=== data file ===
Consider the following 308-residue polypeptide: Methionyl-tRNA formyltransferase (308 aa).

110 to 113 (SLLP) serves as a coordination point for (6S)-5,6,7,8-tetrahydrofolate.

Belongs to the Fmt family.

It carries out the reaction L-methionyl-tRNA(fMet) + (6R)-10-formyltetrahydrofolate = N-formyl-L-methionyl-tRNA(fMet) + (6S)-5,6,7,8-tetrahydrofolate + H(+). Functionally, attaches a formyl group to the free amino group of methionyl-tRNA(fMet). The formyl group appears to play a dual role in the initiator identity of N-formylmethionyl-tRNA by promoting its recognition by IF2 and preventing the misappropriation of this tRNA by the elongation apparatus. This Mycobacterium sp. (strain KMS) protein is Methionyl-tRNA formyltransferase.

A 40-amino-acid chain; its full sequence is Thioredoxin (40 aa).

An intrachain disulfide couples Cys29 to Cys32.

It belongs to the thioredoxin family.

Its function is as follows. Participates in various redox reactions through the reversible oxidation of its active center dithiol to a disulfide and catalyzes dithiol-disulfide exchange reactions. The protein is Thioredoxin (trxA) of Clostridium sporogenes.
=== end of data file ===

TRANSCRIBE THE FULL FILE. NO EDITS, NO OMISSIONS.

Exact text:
Consider the following 308-residue polypeptide: Methionyl-tRNA formyltransferase (308 aa).

110 to 113 (SLLP) serves as a coordination point for (6S)-5,6,7,8-tetrahydrofolate.

Belongs to the Fmt family.

It carries out the reaction L-methionyl-tRNA(fMet) + (6R)-10-formyltetrahydrofolate = N-formyl-L-methionyl-tRNA(fMet) + (6S)-5,6,7,8-tetrahydrofolate + H(+). Functionally, attaches a formyl group to the free amino group of methionyl-tRNA(fMet). The formyl group appears to play a dual role in the initiator identity of N-formylmethionyl-tRNA by promoting its recognition by IF2 and preventing the misappropriation of this tRNA by the elongation apparatus. This Mycobacterium sp. (strain KMS) protein is Methionyl-tRNA formyltransferase.

A 40-amino-acid chain; its full sequence is Thioredoxin (40 aa).

An intrachain disulfide couples Cys29 to Cys32.

It belongs to the thioredoxin family.

Its function is as follows. Participates in various redox reactions through the reversible oxidation of its active center dithiol to a disulfide and catalyzes dithiol-disulfide exchange reactions. The protein is Thioredoxin (trxA) of Clostridium sporogenes.